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Why does God allow us to go through times when it seems like He is absent?

Periodically during our journey of faith, Christians will go through times of spiritual dryness – a “dark night of the soul” as St. John of the Cross dubbed it – when we think God has forsaken us.  It will seem that He no longer answers our prayers, that He has withdrawn His provision, or that He is angry with us.  This was true of David when he penned these words in Psalm 22; it was true a thousand years later when Jesus uttered them on the Cross (Matthew 27:46).  While it might have seemed that they had been abandoned by the Father, nothing could have been further from the truth.  Ultimately, David’s trials shaped him into a man after God’s own heart and the greatest king in Israel’s history, while Christ’s sufferings secured our eternal salvation.

Paradoxically, the Father allows His children to undergo the forsaken test as a way of strengthening, not weakening, our faith.  Immature Christians are prone to operate on emotions:  they want to feel close to God all the time, which may lead them to seek spiritual experiences or demonstrations of God’s power for their own sake or in unscriptural ways.  Jesus judged His generation “evil” because they were always questing after the next sensational miracle (Luke 11:29).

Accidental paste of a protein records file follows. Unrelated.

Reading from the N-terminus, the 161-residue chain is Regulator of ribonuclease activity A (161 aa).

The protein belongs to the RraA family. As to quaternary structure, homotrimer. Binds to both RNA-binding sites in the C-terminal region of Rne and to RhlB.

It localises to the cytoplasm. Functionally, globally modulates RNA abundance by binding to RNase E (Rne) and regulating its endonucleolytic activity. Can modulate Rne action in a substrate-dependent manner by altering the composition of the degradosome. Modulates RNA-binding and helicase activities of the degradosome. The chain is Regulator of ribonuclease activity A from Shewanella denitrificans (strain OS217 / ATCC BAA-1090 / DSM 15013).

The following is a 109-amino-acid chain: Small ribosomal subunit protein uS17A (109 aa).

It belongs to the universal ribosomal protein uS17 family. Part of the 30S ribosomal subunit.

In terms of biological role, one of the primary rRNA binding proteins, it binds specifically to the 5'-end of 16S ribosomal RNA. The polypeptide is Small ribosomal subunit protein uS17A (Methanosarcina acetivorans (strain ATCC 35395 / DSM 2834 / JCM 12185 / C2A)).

The forsaken test, however, strips the Christian of false sentimentality and an all-too-human tendency to treat God like a magic genie.  During the dry spells, our love for God is tested for its genuineness:  Will we seek Him for His own sake, because He is God and He worthy of our worship?  Or will we jettison our flimsy, self-centered faith when God no longer dances to our tune?

Submitted by Diane Singer

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